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StubHub questions Ticketmaster’s resale stance

StubHub has criticised Ticketmaster’s decision to close Get Me In! and Seatwave and launch a new fan-to-fan exchange stating the move remains secondary ticketing in “all but name”.

Ticketmaster made the decision earlier this month after claiming “secondary sites just don’t cut it anymore.” It said its new exchange would be launched in October in the UK and Ireland, and across Europe early next year.

The ticketing giant’s ownership of the two resale sites has proved controversial, with many industry watchers and fans suggesting a too cosy relationship between the primary and secondary sector. Ticketmaster said it took the action after listening to the public, accepting people are “tired of seeing others snap up tickets just to resell for a profit”.

However, StubHub has questioned the real motives behind the move. Wayne Grierson, regional manager for the Northern EMEA region at StubHub, told the Music Week website: “This move by Ticketmaster is secondary ticketing in all but name. It is simply a step to consolidate the ticketing market and will ultimately mean that consumers have less choice.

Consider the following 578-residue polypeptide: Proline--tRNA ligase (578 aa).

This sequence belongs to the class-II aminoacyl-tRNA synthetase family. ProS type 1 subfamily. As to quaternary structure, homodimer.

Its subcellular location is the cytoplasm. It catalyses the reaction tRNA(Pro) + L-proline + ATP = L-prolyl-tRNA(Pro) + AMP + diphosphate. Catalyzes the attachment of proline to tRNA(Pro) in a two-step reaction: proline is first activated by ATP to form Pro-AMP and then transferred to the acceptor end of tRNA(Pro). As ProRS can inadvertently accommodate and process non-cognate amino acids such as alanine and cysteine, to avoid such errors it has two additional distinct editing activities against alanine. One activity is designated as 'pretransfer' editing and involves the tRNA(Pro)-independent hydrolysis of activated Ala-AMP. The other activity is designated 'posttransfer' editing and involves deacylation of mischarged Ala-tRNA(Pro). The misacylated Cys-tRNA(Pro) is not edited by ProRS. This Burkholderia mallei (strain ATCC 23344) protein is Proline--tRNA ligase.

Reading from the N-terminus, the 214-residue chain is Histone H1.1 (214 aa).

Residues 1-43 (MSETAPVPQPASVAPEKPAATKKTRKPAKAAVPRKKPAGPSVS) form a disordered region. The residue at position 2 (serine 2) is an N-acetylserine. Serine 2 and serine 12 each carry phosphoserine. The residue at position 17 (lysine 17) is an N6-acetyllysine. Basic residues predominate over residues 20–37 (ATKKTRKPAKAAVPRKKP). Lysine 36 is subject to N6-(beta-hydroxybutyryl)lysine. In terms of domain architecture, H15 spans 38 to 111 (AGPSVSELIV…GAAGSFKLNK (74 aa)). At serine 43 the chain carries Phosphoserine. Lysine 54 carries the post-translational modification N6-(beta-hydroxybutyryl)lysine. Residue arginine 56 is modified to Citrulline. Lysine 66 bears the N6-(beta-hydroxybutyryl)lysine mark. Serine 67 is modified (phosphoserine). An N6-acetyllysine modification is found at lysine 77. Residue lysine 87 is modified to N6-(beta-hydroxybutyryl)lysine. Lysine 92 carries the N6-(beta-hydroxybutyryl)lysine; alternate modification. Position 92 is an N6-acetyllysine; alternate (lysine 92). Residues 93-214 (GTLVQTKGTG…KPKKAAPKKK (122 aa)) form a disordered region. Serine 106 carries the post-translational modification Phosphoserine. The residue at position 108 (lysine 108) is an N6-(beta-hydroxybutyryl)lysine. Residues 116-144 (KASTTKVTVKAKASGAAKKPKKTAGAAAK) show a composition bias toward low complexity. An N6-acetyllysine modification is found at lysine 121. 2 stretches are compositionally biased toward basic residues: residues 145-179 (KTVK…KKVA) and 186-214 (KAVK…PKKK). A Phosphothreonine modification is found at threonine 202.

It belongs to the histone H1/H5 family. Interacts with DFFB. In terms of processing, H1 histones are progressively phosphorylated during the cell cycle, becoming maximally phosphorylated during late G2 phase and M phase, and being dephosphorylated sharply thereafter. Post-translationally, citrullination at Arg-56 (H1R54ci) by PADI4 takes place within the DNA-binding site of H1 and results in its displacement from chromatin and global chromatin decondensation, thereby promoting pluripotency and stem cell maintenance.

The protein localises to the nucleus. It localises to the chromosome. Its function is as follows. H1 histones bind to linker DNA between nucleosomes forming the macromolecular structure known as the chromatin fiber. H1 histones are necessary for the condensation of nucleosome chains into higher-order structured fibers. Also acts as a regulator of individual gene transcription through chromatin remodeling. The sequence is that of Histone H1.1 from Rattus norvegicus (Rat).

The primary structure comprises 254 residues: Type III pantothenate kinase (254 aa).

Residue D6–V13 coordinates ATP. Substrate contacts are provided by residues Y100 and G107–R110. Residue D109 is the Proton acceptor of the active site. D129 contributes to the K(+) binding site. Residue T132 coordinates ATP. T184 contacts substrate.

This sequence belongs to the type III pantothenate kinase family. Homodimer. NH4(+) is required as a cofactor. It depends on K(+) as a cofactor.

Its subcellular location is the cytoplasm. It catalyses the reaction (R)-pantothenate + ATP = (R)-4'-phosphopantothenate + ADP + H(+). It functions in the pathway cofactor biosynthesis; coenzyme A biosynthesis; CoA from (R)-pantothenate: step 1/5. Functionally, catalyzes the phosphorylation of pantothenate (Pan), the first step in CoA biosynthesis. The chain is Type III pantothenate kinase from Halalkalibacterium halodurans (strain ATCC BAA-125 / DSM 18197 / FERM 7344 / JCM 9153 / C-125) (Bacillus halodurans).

“We have seen the impact of similar approaches by Ticketmaster in the US, which makes the ticketing experience less transparent, since the total availability of tickets for an event are not disclosed.

“If the goal is providing fans with the best purchasing experience, it should be far easier to get tickets in the first place. Tens of thousands of tickets – as many as 54 per cent on average in some markets – never even go on public sale.

“StubHub strongly believes that an open, competitive, transparent secondary ticketing market which is subject to consumer protection serves consumers best.”

Seatwave was founded by industry veteran Joe Cohen in 2006 and acquired by Ticketmaster in 2014. Get Me In! was formed in 2003 and bought in 2008.

Image: StickerGiant